Sunday, May 31, 2009
Saturday's TV Role Reversal
The TV version of Seinfeld's "bizarro world" was on full display Saturday from Dover. This is the episode where everything was opposite and Elaine wound-up with a new cast of friends who looked a lot like her old cast of friends. When a stunning blond eyed George in the coffee shop, he told her he was unemployed and lived with his mother. She loved it.
This season, the ESPN gang has been taking it on the chin for all kinds of struggles from the unfocused "how does that make you feel" pit reporters to the disinterested play-by-play announcer calling out driver names and car numbers in between commercials.
Meanwhile, the SPEED team calling the Camping World Truck Series races has been fun to watch and focused like a laser beam on the racing. Saturday, all of that changed in a very strange way. NASCAR's version of "bizarro world."
Big Brad Daugherty set the changes in motion with his infectious enthusiasm during the pre-race show as he fired-up the TV viewers for the Nationwide Series race. Instead of his usual politically correct spin, Daugherty was right on the money with his wild and very loud opinions of Kyle Busch.
Daugherty talked right over-top of Dale Jarrett and cut-off Allen Bestwick. He just did not want to hear it. The soft-spoken Carolina guy was long gone. Daugherty was an unabashed seven-foot tall finger-waving NASCAR cheerleader who was ready to watch Kyle Busch dominate.
Instead of the tired and disinterested Jerry Punch viewers have known for years, in his place was a polished and excited TV professional who focused on the action and let every member of the TV team participate in the broadcast. Who was this guy?
Punch made the Dover Nationwide Series race interesting by including all the members of his team and running his pit reporters around like sprinters. Dale Jarrett and Andy Petree were not dominating the commentary. The reason was simple, Punch did not need their help. This was an entirely new dynamic at work and it got even stranger.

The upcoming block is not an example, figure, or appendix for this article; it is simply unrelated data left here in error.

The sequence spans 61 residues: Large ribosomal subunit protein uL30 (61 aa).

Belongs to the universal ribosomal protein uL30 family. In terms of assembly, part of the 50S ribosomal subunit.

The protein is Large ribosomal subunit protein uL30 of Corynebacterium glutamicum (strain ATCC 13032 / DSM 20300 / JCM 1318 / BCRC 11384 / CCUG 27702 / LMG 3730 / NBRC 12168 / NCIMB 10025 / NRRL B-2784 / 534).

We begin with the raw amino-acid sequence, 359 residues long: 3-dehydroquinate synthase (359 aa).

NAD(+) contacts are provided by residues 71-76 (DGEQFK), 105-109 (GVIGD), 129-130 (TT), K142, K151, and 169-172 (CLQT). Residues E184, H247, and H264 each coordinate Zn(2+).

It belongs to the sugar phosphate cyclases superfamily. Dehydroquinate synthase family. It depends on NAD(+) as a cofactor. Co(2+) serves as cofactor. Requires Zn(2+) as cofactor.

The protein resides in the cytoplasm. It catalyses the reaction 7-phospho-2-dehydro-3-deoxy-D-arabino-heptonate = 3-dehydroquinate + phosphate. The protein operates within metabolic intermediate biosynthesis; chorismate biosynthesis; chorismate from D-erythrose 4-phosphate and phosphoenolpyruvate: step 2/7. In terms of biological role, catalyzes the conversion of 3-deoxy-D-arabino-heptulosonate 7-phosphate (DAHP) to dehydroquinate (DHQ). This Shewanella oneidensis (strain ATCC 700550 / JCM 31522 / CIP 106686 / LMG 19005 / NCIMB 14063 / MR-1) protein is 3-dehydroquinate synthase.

The very same TV production team that painfully follows the ESPN script and gets upset when it changes turned into flexible and open-minded NASCAR fans who regularly searched for the best racing on the track and showed it to the fans. OK, what happened to our regular TV guys?
The three pit reporters hustled and were pushed by the broadcast booth to get stories while they were in-progress. This time, there was no perky Jamie and stuttering Shannon to drive TV viewers crazy. The only thing fans heard was information and the hustle lasted all race long. Even Dave Burns was up on the wheel and asked key questions after the race to pay-off the on-track stories.
Tim Brewer showed-up when he was needed, Allen Bestwick recapped the action at the right times and the fireworks at the end of the race made for some moments that fans will remember for a long time. From Logano looking like he was about to cry on pit road to a livid Kyle Busch fleeing the ESPN reporters yet again, this was a fun and interesting NASCAR TV telecast by the ESPN team.
Due to the Friday rain out, SPEED televised the Camping World Truck Series race right after the ESPN crew finished with the ABC telecast. Krista Voda is one of the most solid NASCAR personalities on TV, but the vibe was not there from the truck team.